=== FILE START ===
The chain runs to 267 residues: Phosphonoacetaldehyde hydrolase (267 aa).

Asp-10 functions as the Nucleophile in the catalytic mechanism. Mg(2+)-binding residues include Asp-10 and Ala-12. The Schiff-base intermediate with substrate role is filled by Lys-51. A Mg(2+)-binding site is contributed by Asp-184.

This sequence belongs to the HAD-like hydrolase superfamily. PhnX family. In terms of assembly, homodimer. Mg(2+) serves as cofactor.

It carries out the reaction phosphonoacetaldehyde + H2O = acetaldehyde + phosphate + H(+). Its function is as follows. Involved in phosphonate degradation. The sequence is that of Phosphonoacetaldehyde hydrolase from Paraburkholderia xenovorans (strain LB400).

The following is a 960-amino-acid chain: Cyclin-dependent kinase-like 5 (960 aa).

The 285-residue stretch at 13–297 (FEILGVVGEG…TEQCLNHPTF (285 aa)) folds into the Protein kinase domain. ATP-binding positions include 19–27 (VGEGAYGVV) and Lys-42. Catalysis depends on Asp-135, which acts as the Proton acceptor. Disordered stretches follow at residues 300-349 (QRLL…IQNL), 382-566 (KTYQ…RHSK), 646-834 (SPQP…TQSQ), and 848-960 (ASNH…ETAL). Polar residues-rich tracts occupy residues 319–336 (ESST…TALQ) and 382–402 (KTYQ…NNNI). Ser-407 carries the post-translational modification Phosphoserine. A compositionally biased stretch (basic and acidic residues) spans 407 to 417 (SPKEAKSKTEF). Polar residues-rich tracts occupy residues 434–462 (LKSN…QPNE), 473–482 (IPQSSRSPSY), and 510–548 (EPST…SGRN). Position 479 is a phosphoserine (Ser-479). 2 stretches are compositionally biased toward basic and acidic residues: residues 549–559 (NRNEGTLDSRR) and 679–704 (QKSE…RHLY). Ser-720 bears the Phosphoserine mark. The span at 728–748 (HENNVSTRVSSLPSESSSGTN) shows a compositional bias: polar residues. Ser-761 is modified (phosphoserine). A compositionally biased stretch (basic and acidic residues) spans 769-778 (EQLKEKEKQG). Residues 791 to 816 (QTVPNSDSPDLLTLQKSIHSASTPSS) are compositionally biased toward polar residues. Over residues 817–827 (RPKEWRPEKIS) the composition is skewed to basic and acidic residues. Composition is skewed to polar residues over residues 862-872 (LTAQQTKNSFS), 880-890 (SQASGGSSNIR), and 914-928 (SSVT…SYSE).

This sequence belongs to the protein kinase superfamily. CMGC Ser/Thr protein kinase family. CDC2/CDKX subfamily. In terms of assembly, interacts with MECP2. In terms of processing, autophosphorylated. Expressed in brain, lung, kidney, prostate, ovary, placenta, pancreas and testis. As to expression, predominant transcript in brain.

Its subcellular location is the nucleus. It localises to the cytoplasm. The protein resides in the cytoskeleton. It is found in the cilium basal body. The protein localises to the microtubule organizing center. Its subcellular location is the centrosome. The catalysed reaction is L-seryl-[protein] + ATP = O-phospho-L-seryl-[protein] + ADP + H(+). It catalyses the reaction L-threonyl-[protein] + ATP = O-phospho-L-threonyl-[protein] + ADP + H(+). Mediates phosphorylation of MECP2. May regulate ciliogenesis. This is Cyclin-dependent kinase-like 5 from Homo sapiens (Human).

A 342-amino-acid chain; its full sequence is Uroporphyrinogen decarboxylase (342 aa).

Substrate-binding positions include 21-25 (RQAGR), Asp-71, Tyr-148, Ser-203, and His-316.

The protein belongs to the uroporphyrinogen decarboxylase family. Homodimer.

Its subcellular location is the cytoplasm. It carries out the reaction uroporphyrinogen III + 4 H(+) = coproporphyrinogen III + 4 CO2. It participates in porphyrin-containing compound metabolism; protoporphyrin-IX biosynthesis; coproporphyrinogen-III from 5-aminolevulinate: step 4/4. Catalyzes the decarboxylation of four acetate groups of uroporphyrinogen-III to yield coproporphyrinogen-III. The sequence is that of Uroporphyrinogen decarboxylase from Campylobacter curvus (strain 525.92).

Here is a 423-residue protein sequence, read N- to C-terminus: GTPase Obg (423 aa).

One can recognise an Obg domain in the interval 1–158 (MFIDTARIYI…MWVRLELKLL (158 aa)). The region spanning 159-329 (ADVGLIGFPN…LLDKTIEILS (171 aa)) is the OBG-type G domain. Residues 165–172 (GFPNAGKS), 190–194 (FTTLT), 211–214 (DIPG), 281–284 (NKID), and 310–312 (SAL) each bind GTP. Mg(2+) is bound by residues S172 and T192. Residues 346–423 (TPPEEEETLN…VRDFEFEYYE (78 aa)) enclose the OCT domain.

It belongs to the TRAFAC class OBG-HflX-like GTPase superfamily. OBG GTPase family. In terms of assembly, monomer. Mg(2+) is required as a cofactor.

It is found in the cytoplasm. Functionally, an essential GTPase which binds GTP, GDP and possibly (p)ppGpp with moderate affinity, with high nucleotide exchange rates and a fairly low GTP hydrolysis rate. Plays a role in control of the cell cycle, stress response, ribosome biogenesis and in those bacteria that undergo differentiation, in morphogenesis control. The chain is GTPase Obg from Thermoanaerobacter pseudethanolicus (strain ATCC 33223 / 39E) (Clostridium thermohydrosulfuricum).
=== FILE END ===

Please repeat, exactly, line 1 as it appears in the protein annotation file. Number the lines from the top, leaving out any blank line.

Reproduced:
The chain runs to 267 residues: Phosphonoacetaldehyde hydrolase (267 aa).